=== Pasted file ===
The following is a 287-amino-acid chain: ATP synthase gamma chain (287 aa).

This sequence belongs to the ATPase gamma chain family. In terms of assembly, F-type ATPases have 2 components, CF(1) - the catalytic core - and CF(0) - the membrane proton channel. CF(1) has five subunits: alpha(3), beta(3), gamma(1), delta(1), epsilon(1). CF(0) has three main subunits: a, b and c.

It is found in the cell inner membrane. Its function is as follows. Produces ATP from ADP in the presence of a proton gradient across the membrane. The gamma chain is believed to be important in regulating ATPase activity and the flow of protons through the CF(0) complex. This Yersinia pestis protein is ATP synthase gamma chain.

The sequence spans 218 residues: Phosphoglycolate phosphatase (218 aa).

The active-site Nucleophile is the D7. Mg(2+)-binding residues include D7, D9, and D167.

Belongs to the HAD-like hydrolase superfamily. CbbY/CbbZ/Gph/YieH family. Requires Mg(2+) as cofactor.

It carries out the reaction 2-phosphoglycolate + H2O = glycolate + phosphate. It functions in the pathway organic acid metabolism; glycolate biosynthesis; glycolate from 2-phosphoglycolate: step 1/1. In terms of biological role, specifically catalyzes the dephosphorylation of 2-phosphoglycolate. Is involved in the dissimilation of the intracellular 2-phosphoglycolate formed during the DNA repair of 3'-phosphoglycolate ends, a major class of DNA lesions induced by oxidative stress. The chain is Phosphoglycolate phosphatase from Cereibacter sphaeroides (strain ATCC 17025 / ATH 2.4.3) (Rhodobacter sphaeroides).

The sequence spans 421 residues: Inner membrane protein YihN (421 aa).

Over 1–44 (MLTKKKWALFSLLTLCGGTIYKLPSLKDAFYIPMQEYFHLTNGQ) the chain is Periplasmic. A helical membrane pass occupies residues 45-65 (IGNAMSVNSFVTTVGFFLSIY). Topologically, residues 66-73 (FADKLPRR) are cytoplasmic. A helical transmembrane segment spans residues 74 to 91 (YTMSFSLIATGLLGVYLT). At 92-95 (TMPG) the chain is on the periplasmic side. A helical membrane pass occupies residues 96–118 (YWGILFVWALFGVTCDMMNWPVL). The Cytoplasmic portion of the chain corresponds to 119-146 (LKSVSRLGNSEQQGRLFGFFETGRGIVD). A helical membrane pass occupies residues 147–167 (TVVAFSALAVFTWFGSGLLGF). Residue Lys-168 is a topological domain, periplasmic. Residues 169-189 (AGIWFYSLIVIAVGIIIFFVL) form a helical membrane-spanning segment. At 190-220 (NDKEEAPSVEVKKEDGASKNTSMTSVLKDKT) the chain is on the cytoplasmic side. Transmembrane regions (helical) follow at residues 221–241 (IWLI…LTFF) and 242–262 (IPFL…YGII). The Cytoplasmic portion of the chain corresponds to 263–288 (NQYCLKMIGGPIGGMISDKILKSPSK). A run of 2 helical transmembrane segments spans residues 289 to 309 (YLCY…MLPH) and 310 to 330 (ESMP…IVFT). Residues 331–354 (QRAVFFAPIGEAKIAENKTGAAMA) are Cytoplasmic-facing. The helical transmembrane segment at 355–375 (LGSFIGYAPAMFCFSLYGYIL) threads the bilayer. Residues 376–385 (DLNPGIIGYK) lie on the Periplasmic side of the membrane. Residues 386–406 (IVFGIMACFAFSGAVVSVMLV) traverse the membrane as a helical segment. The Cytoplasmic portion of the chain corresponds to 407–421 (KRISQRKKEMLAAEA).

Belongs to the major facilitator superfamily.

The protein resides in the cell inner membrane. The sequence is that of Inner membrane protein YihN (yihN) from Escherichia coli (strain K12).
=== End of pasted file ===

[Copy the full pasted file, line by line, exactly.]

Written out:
The following is a 287-amino-acid chain: ATP synthase gamma chain (287 aa).

This sequence belongs to the ATPase gamma chain family. In terms of assembly, F-type ATPases have 2 components, CF(1) - the catalytic core - and CF(0) - the membrane proton channel. CF(1) has five subunits: alpha(3), beta(3), gamma(1), delta(1), epsilon(1). CF(0) has three main subunits: a, b and c.

It is found in the cell inner membrane. Its function is as follows. Produces ATP from ADP in the presence of a proton gradient across the membrane. The gamma chain is believed to be important in regulating ATPase activity and the flow of protons through the CF(0) complex. This Yersinia pestis protein is ATP synthase gamma chain.

The sequence spans 218 residues: Phosphoglycolate phosphatase (218 aa).

The active-site Nucleophile is the D7. Mg(2+)-binding residues include D7, D9, and D167.

Belongs to the HAD-like hydrolase superfamily. CbbY/CbbZ/Gph/YieH family. Requires Mg(2+) as cofactor.

It carries out the reaction 2-phosphoglycolate + H2O = glycolate + phosphate. It functions in the pathway organic acid metabolism; glycolate biosynthesis; glycolate from 2-phosphoglycolate: step 1/1. In terms of biological role, specifically catalyzes the dephosphorylation of 2-phosphoglycolate. Is involved in the dissimilation of the intracellular 2-phosphoglycolate formed during the DNA repair of 3'-phosphoglycolate ends, a major class of DNA lesions induced by oxidative stress. The chain is Phosphoglycolate phosphatase from Cereibacter sphaeroides (strain ATCC 17025 / ATH 2.4.3) (Rhodobacter sphaeroides).

The sequence spans 421 residues: Inner membrane protein YihN (421 aa).

Over 1–44 (MLTKKKWALFSLLTLCGGTIYKLPSLKDAFYIPMQEYFHLTNGQ) the chain is Periplasmic. A helical membrane pass occupies residues 45-65 (IGNAMSVNSFVTTVGFFLSIY). Topologically, residues 66-73 (FADKLPRR) are cytoplasmic. A helical transmembrane segment spans residues 74 to 91 (YTMSFSLIATGLLGVYLT). At 92-95 (TMPG) the chain is on the periplasmic side. A helical membrane pass occupies residues 96–118 (YWGILFVWALFGVTCDMMNWPVL). The Cytoplasmic portion of the chain corresponds to 119-146 (LKSVSRLGNSEQQGRLFGFFETGRGIVD). A helical membrane pass occupies residues 147–167 (TVVAFSALAVFTWFGSGLLGF). Residue Lys-168 is a topological domain, periplasmic. Residues 169-189 (AGIWFYSLIVIAVGIIIFFVL) form a helical membrane-spanning segment. At 190-220 (NDKEEAPSVEVKKEDGASKNTSMTSVLKDKT) the chain is on the cytoplasmic side. Transmembrane regions (helical) follow at residues 221–241 (IWLI…LTFF) and 242–262 (IPFL…YGII). The Cytoplasmic portion of the chain corresponds to 263–288 (NQYCLKMIGGPIGGMISDKILKSPSK). A run of 2 helical transmembrane segments spans residues 289 to 309 (YLCY…MLPH) and 310 to 330 (ESMP…IVFT). Residues 331–354 (QRAVFFAPIGEAKIAENKTGAAMA) are Cytoplasmic-facing. The helical transmembrane segment at 355–375 (LGSFIGYAPAMFCFSLYGYIL) threads the bilayer. Residues 376–385 (DLNPGIIGYK) lie on the Periplasmic side of the membrane. Residues 386–406 (IVFGIMACFAFSGAVVSVMLV) traverse the membrane as a helical segment. The Cytoplasmic portion of the chain corresponds to 407–421 (KRISQRKKEMLAAEA).

Belongs to the major facilitator superfamily.

The protein resides in the cell inner membrane. The sequence is that of Inner membrane protein YihN (yihN) from Escherichia coli (strain K12).